August 28, 2012
Emory Refuses to Audit Law School Data Despite Undergrad Rankings Scandal
Following up on my previous post, Emory Intentionally Cheated on Rankings for More Than Ten Years: Atlanta Journal-Constitution, Emory: No Need to Review Grad School Data:
Emory University has no plans to audit the data used to rate its graduate programs, even though leaders recently revealed the college submitted inflated undergraduate admissions data used by rankings publications.
College officials also refused to release the investigative report about the inflated data. As a private university Emory doesn’t have to share the report, but Claremont McKenna College, another private college caught in a similar scandal, posted its findings online.
“I’m puzzled they didn’t release the report,” said Brian Kelly, U.S. News & World Report Editor and Chief Content Officer. “If I’m a consumer, I’m suspicious.” U.S. News is one of several publications that received Emory’s incorrect information. It didn’t effect Emory’s No. 20 ranking, he said.
Still, Kelly questioned why Emory doesn’t take the initiative and review its graduate programs. Various publications rank law, business and medical schools. ....
"These reporting issues concerned only undergraduate students," spokeswoman Nancy Seideman said in an email. "Emory's graduate and professional programs utilize separate admissions offices and procedures, and these findings in no way relate to data concerning graduate and professional admissions."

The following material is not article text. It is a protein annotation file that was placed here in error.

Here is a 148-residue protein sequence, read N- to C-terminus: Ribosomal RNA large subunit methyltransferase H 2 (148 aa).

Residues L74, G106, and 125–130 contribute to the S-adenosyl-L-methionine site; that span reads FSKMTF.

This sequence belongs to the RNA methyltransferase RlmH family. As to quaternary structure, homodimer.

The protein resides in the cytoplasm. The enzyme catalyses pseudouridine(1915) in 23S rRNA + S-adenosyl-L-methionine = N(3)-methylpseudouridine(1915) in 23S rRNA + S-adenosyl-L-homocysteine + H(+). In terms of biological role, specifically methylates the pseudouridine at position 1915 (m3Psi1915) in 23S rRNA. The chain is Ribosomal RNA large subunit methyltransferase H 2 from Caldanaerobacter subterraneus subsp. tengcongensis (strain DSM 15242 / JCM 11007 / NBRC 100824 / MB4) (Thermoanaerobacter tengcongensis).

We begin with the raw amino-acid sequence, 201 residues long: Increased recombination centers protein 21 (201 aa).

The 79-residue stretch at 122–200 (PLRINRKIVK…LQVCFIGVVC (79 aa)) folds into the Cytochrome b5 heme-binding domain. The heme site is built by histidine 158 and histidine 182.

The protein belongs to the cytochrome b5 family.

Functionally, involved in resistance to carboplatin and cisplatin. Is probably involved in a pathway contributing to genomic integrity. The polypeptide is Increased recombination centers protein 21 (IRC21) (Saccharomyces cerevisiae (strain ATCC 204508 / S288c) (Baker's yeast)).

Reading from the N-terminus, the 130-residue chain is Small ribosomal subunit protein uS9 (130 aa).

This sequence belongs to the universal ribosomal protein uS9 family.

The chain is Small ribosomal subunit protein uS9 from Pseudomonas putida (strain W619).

Kelly, of U.S. News, said Emory is among several colleges that have had problems with law school rankings, particularly in the area of employment rates for graduates. When U.S. News released law school rankings in March 2011 Emory dropped eight places to No. 30. The school rebounded to No. 24 this year when there were several big jumps.
When Emory dropped to 30, law school leaders blamed the decline on ranking methodology changes, even though similarly ranked schools didn’t have steep declines. U.S. News said new calculations provided a more accurate reflection of graduates’ employment.
Law schools at Villanova University and University of Illinois have been censured by the ABA for intentionally publishing false data about its students. The ABA also fined Illinois $250,000.
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